Ice Fishing Rods
Picking out the best ice fishing rod isn't complicated. Start off by thinking about your target species, along with which types of lures or baits you plan to use. From there, you can simply match the species to the appropriate rod action and power that you'll need.
Keep in mind that slow action rods aren't generally used when ice fishing because light bites are often hard to detect. Fast or medium-action rods offer more sensitivity and give you a better feel for even the slightest nibbles.
Selecting an ice rod isn't much different than selecting any other type of fishing rod. Once you know which rod action and power will be best for the fish you plan to target, you can consider rod material and length. Just be sure to keep your ice fishing gear, including lines and reels, within the same power and strength range.
Ultra-Light Ice Rods
Ultra-light ice fishing rods are generally best for panfish, such as bluegill or crappie. These rod blanks are usually shorter in length (21 to 24-inches) and made to be rigged with 2 to 4-pound monofilament line.
Light Ice Rods
If you want to catch perch through the ice, light rods are a good fit. A light ice rod in the 24 to 28-inch length range rigged with 3 to 4-pound test line can be used with jigs or spoons.
Medium Ice Rods
Medium rods are ideal when ice fishing for walleye, bass, and most trout species. If you prefer to ice fish while standing, and like to move from spot to spot, you may want to choose a medium rod blank in the 36 to 48-inch range. Shorter blanks are better suited for fishing in ice shanties or tents.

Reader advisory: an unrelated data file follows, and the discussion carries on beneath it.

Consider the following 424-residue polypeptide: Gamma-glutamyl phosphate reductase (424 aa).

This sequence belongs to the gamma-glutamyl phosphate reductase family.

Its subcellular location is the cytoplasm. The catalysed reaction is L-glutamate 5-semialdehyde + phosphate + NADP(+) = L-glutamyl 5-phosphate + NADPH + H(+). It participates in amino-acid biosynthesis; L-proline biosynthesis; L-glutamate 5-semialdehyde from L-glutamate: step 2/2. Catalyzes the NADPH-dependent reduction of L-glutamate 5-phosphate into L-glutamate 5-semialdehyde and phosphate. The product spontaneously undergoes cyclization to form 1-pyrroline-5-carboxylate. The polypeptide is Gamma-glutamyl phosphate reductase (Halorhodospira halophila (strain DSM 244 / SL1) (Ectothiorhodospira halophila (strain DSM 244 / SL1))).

Heavy Ice Rods
Heavy ice fishing rods are best for larger species such as pike, muskellunge, and lake trout. Many anglers prefer using heavy ice rods with additional length when ice fishing for these types of species. Longer rod blanks, up to 50 inches, give you the necessary leverage and room needed to land larger fish.
Ice Rod Materials
Graphite, fiberglass, and composite blends are your main ice rod blank options. Graphite is the lightest and most sensitive, but fiberglass is generally more durable.
Once you have a good understanding of ice rod blanks, you can even start building your own custom ice rods using a simple rod building kit that contains all of the components you need.